Clock with wings = time flies

What does it mean to be “busy”? Does time even exist? And everyday superpowers.

Still riding a yoga high from an early morning yoga class, on my walk to work this morning, this blog post landed on me. A few things that were said/moments I experienced over the last week or so came together and clicked for me. That feeling, at that moment, may be the closest I’ll ever get to my fantasy of being able to stop time and move around in it like Evie in Out of this World. 

The thing that clicked for me has everything to do with the theme of this blog–Make Time. What I realized is that “busyness” is relative and time as we know it does not exist. 

Let me explain. I am in my third week of yoga teacher training (which adds up to at least 20 hours a weekend, sometimes more). I’m working on renewal of my National Boards certification for teaching. I’m teaching full-time. I’m helping a talented woman get her stories out and into the world by editing and designing her book. Plus a few other things on the side. I’m guessing you’re thinking right now that I sound “busy”, and that I don’t have time. I’ve certainly been in spots like this where I felt that too. Not this time. 

“Busyness” is getting flayed a bit by wellness culture right now. A problem is: we define “busyness” by the number of things we fill our schedules with or have on our to-do lists. From what I can tell “busyness” is a state of mind. If I try to hold things in the future in my mind, I am busy. If I can stay present in the moment and do one thing at a time, I can pack a day to the brim and never feel busy at all. This will require a few things: practice, trust, and an open mind. Our minds run on the tracks we’ve laid out for them through repetition, so staying present will take practice. It may also require you to get your phone habits in check., because our devices are creating terrible habits of mind on top of everything else. Be patient and practice. Trust plays a role here. To be present, we need to trust that the future will arrive and that we will be present for it. What about an open mind? Well, it may turn out that on that list of thirty things you’re simultaneously thinking about doing, a third of them may never happen. A lot of “busy” people actually aren’t doing much at all. They are too paralyzed by how busy everything is.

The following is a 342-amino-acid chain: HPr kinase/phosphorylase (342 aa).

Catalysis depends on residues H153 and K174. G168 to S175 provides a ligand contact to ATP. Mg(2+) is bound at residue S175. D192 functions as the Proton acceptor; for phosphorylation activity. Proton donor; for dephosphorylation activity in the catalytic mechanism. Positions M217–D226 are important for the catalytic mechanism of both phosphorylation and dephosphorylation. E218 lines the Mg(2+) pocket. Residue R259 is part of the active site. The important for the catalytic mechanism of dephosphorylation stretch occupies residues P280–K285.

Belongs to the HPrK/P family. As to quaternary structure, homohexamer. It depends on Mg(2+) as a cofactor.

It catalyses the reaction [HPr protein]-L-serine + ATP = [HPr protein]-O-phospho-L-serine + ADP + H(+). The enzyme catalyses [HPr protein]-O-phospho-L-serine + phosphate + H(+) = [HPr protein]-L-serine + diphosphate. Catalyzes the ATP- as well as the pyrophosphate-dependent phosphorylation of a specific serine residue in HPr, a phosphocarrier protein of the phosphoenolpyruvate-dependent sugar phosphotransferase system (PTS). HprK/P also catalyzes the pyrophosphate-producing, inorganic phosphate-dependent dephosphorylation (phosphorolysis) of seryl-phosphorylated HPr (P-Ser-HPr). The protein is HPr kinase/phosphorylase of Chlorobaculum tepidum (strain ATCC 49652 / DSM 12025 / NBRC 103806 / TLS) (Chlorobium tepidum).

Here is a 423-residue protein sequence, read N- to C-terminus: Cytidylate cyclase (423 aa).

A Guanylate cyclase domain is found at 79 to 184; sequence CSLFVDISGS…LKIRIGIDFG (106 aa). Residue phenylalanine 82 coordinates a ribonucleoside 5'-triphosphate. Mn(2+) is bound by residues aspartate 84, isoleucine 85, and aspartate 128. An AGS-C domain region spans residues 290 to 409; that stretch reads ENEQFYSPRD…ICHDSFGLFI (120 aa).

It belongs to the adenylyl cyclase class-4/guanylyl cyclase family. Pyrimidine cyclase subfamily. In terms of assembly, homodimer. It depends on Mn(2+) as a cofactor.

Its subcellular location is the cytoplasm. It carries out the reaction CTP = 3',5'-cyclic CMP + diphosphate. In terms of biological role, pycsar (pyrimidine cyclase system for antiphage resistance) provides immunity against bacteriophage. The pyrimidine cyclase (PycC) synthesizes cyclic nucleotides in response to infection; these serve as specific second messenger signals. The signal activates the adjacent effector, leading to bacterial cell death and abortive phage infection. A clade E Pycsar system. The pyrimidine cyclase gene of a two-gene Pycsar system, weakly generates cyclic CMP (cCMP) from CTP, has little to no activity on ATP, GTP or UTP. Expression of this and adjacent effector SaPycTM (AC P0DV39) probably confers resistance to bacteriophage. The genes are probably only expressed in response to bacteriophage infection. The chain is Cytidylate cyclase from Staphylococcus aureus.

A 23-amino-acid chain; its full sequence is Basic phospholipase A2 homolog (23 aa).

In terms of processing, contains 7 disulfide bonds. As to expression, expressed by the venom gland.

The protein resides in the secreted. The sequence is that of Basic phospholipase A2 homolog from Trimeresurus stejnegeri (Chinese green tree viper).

And then there is time. Our most precious resource, right? Yet, ironically, the more we think about how limited time is and try to hold it fast, the faster it goes and the less of it we have. In one sense, these past few weeks I’ve had less time. However, since so much of that time has been spent developing a mindfulness practice, I do not feel short on time. In fact, I feel sort of amazed at how much more time I have than I thought. My days are more packed for sure, but I feel as though I am moving in slow motion when I’m really in it. I’m certainly not thinking about not having time. 

We make time by staying present for the moment we’re in and letting go of our obsession with how limited time is. It is limited, of course. And no one knows just how much time they have. That’s the paradox. To savor the time we have, we need to trust and be. And you don’t need to be an alien from another planet like Evie to have her superpowers. 

Interested in hiring me as a coach to get you boosted with your writing goals?  Find free resources and information here.

Some past posts to keep you making time: 

Adjust your pace accordingly.

It’s about the routine and how you shake up the routine

There are things you will have to give up

See it to achieve it

Washing the dishes

Write slowly

A celebration of the pause

Monday, a run through the driving rain

Zen accident

Get out of your comfort zone